Interfaith: the dreaded “tell us about your faith journey in 500 words or less” question
The stories I grew up with about Rose and Mary, my Jewish and Irish-American great-grandmothers, are part of my education. Now, I am a Druid and a Unitarian Universalist. The steps that led me from the background of my grandparents’ faiths to the Druid path and the Unitarian Universalists were questions. First, as I began to explore the path of a Druid in my twenties, I found myself asking “What if everybody, every religious path, in some respect, is right?” And when I had asked that question, I immediately realized I had another: “If everyone is right then what should I do?”
In the Unitarian Universalist chalice, I see the cauldron of the living Divine, and in our flame I see Brighid, Goddess of fire, storytellers, healers and craftspeople, whom my Druid teacher invoked to bless my marriage. I see a tradition of religious education that cherishes the children and youth of each parish and gives them critical thinking tools to make their own decisions. I find myself remembering what happened after my future husband, Steve, and I spent the day of a friend’s wedding together, dancing, talking and laughing. It was on that day that our relationship began and we never looked back. The day I arrived at a Unitarian Universalist service, I laughed and talked and sang with the people who became my friends, and just as on that day with my husband, I have never looked back.
To answer any question about my vocational direction fully, I want to attend a Master of Divinity program, both for myself, and for anyone I would attempt to help in my capacity of the ordained office of Ministry. I know that I am most drawn to serve a community or parish as a minister, leading interfaith services, and fostering dialogue about the unknown and the familiar. I know that nurturing a strong religious education program and encouraging people in my faith community to contribute to our lives together by drawing from their passions and skills would be very important to me. I know that I want to learn more about the role and duties of hospital chaplains, because I remember how much I would have appreciated a Unitarian or Pagan chaplain’s availability when Steve died. Finally, I know that part of my vocatioal passion is my interest in what people say about a text or story and where they draw their agreements and disagreements from. I’m also curious about how people then put the story in the context of their faith and their lives.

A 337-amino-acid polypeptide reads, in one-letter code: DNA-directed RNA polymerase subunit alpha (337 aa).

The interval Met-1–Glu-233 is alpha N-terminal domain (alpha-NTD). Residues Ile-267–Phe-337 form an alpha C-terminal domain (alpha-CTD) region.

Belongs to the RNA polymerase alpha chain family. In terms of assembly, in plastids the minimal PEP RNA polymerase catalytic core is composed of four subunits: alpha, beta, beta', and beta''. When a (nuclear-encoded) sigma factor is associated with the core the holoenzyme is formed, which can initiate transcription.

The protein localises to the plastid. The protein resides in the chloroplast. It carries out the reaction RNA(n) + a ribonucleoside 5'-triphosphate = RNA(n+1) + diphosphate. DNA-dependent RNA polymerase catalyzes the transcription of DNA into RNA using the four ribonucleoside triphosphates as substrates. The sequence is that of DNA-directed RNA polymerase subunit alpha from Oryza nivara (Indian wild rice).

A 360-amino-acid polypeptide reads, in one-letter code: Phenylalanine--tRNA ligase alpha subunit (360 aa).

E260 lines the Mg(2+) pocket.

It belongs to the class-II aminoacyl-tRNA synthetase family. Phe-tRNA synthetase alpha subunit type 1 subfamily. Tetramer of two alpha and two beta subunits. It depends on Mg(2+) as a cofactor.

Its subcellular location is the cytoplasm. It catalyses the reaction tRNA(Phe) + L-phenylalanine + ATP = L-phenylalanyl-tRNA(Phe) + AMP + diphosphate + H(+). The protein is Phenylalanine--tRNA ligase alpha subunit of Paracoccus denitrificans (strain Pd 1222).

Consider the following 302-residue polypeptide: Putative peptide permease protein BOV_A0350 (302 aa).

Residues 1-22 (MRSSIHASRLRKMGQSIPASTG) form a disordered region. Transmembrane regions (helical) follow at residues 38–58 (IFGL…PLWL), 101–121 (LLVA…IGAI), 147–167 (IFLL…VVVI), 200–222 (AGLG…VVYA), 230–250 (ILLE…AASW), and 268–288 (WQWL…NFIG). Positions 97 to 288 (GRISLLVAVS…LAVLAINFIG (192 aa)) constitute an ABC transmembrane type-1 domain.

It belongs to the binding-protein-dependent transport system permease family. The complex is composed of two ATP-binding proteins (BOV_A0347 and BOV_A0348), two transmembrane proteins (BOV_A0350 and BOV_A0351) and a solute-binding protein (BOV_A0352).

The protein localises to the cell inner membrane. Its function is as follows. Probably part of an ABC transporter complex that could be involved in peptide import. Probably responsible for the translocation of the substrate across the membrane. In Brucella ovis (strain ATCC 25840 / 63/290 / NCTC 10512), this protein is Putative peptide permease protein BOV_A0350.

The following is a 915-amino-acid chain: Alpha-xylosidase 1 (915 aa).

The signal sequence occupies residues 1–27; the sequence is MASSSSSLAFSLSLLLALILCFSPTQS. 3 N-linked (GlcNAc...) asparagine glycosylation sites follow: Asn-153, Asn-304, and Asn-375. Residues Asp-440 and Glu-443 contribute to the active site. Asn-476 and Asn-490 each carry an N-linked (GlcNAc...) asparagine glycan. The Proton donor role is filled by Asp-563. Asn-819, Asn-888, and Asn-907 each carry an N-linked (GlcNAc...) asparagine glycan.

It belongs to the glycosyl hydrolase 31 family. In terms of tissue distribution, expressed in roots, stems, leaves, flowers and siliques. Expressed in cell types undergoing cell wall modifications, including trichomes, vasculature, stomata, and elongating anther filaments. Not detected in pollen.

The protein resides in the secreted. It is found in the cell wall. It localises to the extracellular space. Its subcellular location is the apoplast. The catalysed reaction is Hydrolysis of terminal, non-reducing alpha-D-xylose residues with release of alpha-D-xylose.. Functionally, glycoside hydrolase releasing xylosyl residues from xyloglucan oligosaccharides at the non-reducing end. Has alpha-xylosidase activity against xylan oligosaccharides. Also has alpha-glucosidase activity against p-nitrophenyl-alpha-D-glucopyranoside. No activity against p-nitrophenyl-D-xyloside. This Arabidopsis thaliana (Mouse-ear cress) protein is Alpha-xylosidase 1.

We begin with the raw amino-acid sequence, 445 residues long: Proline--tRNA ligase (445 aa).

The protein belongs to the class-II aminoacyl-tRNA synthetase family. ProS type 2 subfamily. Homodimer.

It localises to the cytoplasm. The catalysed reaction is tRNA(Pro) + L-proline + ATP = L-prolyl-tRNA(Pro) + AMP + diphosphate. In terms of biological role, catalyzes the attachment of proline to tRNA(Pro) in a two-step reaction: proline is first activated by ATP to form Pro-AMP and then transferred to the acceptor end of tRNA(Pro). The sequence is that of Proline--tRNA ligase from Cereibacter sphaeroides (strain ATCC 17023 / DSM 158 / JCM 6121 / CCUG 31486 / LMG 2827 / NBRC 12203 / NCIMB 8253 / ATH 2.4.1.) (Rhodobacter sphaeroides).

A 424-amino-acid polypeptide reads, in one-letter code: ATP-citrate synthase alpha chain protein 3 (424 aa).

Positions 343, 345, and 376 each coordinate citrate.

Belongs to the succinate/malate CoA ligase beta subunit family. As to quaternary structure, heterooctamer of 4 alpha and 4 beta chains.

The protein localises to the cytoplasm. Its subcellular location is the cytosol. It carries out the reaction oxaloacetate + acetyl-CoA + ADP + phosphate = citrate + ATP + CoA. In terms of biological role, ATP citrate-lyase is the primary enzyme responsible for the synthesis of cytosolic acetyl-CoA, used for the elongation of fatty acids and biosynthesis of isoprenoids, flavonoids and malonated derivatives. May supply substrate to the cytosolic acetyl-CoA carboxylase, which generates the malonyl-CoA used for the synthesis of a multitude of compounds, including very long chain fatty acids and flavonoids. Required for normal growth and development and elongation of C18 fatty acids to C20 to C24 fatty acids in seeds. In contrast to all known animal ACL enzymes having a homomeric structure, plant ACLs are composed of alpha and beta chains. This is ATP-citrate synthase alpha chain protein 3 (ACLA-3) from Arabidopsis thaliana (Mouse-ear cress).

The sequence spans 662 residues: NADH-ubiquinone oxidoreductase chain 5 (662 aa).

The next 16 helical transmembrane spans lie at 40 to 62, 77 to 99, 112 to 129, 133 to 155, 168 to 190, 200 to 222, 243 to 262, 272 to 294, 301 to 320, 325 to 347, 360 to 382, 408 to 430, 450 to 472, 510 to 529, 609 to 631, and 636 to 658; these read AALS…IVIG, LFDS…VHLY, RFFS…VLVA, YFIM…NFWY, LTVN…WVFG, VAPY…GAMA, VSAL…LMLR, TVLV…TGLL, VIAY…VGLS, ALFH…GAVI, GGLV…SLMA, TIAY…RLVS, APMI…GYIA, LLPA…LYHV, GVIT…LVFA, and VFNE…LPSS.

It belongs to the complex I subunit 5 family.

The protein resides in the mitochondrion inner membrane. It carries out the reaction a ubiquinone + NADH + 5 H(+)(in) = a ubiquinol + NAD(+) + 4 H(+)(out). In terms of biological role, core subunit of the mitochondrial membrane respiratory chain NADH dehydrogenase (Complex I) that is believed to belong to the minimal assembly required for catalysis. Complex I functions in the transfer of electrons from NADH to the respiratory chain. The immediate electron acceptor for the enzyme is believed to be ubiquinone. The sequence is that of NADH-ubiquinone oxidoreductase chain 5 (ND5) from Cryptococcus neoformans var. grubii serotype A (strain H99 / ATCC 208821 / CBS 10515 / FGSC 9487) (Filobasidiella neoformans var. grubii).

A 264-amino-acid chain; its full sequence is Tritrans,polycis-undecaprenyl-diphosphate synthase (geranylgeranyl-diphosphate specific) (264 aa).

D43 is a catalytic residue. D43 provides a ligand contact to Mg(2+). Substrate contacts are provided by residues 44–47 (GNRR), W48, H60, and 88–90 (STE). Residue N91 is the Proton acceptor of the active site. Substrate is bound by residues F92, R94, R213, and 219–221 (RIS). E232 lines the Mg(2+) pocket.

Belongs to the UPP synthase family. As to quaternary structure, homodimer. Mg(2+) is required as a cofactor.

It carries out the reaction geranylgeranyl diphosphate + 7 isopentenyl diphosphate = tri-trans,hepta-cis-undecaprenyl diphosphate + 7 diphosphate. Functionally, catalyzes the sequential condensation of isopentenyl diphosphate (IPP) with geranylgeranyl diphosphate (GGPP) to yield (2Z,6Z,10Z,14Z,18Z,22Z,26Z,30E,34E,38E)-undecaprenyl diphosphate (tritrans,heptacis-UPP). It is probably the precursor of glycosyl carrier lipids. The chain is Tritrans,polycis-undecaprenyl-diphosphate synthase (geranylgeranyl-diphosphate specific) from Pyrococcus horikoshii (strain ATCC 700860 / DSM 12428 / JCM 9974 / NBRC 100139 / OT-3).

Neither Rose Stern nor Mary Fitzpatrick would have used words like “interfaith dialogue” in their own stories. They would simply have said “we accept one another and we will work together.” Understanding their point of view as much as I’m capable of doing is also part of my education, as is my certainty that a life lived in sustaining and evolving faith is by far richer than one without. My grandfather, Mary’s son, Rose’s son-in-law, taught me this, not through preaching or intellectual compulsion but through example. His choice to lead and inspire his family through action over word has also contributed to my education, the development of my own faith and my commitment to my beliefs.